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The writers of holy scripture all wrote with their audience in mind. Therefore, they used metaphors, idioms, similes, and language that related to their audience. Understanding this rule is key to understanding context.

Perhaps it’s so obvious it can easily be missed! When you enter the world of Jesus, you enter the world of monotheistic Judaism in a Near Eastern, village/town, agrarian setting. When you enter Paul’s world, you enter the polytheistic world of Gentile, city, judicial laws, Roman government, and mercantile life. These two worlds are totally different. Much of the contextual images of the Gospels; e.g. shepherds, vineyard management of sheep and goats, fishing are foreign to the city language and culture of Paul’s Epistles and Letters.

Paul’s writings are infused with Roman World images and cultural mores. Miss them or misunderstand them and you can easily miss the thrust of his message. Fail to appreciate Paul’s Roman city context and you can unknowingly end up with a one-dimensional understanding of his writings. Missing that context allows us to easily project our very different 21st-Century way of thinking onto his first-century text.

We need to remember that when we enter Paul’s world, we enter the world of urban Christianity - the impact of the Gospel on the cities. That’s his focus. There will never be a Christian nation if its cities are not Christ-like. Paul knew that. And that reality is as true today as it was in the First Century.

As stated above the religious world of the Romans was filled with many gods (polytheism). There were the three major gods - Jupiter, Juno and Minerva. Being inclusive in its religious thinking, when Rome's Legions conquered yet another land, new gods, e.g. Diana and Isis, were added to the list. As a result, the number of major gods you had to appease eventually grew to fifteen. Add to that an extensive array of minor gods, household gods and cultic gods, and you had a plate full of gods all needing appeasement with constant religious practices that were void of faith in any of them.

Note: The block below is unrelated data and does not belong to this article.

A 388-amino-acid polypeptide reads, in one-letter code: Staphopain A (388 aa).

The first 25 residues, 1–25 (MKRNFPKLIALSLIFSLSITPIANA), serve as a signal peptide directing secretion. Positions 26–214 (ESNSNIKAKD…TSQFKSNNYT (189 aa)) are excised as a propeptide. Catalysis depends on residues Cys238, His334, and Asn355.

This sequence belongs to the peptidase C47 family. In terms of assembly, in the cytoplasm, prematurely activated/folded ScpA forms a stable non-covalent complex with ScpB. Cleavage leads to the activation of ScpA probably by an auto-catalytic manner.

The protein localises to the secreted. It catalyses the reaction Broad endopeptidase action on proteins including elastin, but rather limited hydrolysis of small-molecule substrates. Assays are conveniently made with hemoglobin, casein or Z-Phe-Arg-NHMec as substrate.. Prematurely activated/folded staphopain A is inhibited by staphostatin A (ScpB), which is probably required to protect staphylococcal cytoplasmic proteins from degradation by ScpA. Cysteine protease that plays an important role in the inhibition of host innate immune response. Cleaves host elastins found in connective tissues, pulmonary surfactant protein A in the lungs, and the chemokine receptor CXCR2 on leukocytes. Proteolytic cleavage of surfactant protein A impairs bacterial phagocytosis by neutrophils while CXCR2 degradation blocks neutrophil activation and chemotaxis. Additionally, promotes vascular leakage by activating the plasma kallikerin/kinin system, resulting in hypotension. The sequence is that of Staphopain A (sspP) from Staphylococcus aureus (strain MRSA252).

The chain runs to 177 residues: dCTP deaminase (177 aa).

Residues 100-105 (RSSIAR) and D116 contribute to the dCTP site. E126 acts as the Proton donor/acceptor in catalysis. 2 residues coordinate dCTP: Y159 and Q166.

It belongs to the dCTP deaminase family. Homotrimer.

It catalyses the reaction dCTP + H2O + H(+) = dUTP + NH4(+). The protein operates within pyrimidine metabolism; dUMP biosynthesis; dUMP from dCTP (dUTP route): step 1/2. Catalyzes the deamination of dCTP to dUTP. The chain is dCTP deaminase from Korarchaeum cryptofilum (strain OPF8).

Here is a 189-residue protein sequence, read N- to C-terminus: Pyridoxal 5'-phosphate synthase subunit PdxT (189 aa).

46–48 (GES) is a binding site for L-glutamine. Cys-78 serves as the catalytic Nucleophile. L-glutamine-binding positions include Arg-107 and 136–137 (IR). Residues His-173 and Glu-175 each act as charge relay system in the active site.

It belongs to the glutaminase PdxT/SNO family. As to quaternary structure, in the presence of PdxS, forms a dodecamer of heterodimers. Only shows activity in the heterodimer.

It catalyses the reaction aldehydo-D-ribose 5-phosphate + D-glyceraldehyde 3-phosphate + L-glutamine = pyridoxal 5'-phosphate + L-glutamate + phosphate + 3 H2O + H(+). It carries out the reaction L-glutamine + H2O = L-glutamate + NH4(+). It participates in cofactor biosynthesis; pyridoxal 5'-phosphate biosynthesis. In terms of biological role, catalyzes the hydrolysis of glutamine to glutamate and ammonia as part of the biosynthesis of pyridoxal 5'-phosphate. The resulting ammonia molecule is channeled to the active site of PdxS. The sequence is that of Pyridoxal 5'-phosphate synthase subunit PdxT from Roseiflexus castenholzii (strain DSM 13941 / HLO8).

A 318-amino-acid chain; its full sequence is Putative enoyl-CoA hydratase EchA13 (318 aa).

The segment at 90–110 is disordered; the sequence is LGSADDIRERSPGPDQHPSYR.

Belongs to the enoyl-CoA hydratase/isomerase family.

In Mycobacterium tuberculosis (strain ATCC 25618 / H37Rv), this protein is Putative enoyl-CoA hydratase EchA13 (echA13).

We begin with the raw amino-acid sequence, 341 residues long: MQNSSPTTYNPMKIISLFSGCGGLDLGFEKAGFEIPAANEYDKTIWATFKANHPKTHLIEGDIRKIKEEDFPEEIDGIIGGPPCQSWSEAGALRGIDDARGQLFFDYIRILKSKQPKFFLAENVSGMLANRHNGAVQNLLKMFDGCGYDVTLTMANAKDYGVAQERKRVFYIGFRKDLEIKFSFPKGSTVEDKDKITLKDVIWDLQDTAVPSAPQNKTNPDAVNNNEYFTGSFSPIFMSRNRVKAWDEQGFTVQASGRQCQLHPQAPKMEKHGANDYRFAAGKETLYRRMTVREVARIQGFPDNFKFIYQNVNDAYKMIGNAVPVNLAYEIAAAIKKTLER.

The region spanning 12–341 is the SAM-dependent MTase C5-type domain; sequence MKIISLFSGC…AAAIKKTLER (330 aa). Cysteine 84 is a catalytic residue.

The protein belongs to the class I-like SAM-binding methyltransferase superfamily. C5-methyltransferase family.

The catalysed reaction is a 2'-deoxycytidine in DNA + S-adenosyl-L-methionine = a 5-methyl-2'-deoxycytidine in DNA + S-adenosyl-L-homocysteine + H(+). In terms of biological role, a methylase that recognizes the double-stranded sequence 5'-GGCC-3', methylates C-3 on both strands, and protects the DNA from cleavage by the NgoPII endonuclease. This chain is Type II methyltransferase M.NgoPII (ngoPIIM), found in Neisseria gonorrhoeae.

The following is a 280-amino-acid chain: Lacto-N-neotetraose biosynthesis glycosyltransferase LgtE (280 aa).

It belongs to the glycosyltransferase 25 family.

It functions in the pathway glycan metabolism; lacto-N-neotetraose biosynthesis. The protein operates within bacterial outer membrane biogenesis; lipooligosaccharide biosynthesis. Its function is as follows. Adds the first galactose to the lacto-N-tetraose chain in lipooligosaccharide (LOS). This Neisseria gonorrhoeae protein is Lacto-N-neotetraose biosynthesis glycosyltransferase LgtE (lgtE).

In the Roman worldview, the gods did not have your best interest in view. In the amphitheater you would encounter plays where the gods toyed with the people on earth, often causing them misfortune. That’s why a Roman had to continually placate the gods so as to keep them from meddling in your life. Significantly, none of the Roman gods were capable of expressing love!

If you dilute something long enough, it loses its meaning and distinctiveness. The Roman portfolio of uncaring gods grew to the point that it became impossible to remember them all. Thus an ever-expanding polytheism sows the seeds of its own demise while at the very same time fostering an underlying receptivity to monotheism and the Gospel of Grace.

With that backdrop, Paul’s message to city dwellers really was “Good News”- there is only one true God AND He is for you! Furthermore, He cares about you, loves you and His every thought of you is rooted in your well-being, wholeness, maturity and growth! Paul uses metaphors common to the Gentile/Roman city dwellers like court rooms, judges, and justice. He has to address unity and the importance of human relationships of love, kindness, submission, servanthood, hospitality, caring for one another because these city dwellers were very diverse.

It was an appealing message for those who saw through the arbitrary, capricious and empty nature of an ever-expanding portfolio of indifferent Roman gods that could never be satisfied.

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